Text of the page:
Sunday, January 8, 2017

Pan demonium.

Yesterday I lodged a complaint against beans. Today I lodge a complaint against Lodge. Looks like this is my year for grumbling. 

When I say Lodge, I don't mean the Raccoons, or Great Wolf Lodge, or the log cabin where the natives hunker down. I'm talking about Lodge, makers of the popular cookware and cartoon head-smackers like this:

There it is, seven pounds of iron, second maybe only to the rolling pin for casual comic strip violence. As we know from clips like this from the Disney documentary Tangled, you can wallop people as hard as you want with such kitchen utensils and only induce a sort of temporary sleepiness; no broken teeth, shattered skulls, or death.

The cast-iron pan is a magical device, capable of frying, broiling, baking, anything, at home or on the road or on the trail or in a ditch by the side of the road or in hobo camp. You name it!

But it has one awful weakness:


I have a Cuisinart pan with a metal handle (a metal handle, by the way, that stays cool while frying) that can cook on the stovetop and then go into the oven, for when I want to make -- if I wanted to make something that starts on the stovetop and then goes in the oven. Or vice versa. To clean that pan, I rinse it out and -- follow me closely here -- put it in the dishwasher. Then I dry it on the dish rack and put it away.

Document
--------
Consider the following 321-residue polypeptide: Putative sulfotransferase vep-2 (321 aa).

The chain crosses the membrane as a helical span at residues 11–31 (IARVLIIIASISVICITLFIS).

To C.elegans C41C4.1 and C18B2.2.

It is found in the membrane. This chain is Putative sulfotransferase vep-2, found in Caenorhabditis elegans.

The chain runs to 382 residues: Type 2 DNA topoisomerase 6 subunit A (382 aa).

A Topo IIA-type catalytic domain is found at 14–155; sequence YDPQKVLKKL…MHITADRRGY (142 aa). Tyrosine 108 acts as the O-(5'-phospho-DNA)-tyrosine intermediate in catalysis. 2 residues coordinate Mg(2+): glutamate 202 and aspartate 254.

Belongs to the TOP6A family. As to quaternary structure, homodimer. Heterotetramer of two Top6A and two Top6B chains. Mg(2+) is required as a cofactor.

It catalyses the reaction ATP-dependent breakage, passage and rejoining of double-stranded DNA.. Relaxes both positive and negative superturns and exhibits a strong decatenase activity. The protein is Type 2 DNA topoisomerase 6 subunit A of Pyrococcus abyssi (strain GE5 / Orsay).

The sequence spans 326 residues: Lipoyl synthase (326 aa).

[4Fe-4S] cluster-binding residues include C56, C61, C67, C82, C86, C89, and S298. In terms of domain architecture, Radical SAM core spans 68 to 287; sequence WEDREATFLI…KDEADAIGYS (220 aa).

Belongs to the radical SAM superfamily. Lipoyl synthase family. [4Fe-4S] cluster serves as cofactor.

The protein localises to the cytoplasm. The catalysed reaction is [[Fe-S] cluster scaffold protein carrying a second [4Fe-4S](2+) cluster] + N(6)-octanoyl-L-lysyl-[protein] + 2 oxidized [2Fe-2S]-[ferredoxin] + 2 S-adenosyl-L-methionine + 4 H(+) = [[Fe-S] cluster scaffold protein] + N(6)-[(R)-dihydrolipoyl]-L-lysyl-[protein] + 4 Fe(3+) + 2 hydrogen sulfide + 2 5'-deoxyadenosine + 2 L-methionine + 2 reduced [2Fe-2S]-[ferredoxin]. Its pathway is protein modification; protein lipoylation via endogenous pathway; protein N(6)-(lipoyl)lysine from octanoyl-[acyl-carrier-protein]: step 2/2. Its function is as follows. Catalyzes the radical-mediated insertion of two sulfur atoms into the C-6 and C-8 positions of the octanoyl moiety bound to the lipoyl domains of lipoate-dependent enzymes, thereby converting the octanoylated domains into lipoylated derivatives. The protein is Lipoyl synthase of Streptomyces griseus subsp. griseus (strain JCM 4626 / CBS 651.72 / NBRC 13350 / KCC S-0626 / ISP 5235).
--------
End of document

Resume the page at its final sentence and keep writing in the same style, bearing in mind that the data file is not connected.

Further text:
Does that work for Mighty Cast-Iron? Let's ask Lodge:
Wash cast iron by hand with a nylon bristle scrub brush. If needed, use a pan scraper for stuck on bits.
For extra sticky situations, simmer a little water for 1 minute, then use the scraper after cooled.
Dry promptly and thoroughly with a lint-free cloth or paper towel.
Rub with a very light layer of cooking oil or our Seasoning Spray, preferably while the cookware is still warm.
Hang or store cookware in a dry place.
Sensing a few extra steps in there?

Seems like the mighty cast-iron cookware is as brittle as a ballerina on amphetamines. If it were any more demanding it would expect all the brown M&M's to be removed.

I know all the chefs swear by cast-iron pans, and people are willing to lug half a ton of metal with them on camping trips to use them, but I guess I don't know why. What's the big advantage over a lighter pan that can do the same things? I admit I've never been to hobo camp; perhaps they could tell me why so many people prefer cast-iron.

Maybe they're wives with husbands who have developed an immunity to the rolling pin. Or maybe they think they'll have to duel three royal guards and a horse.

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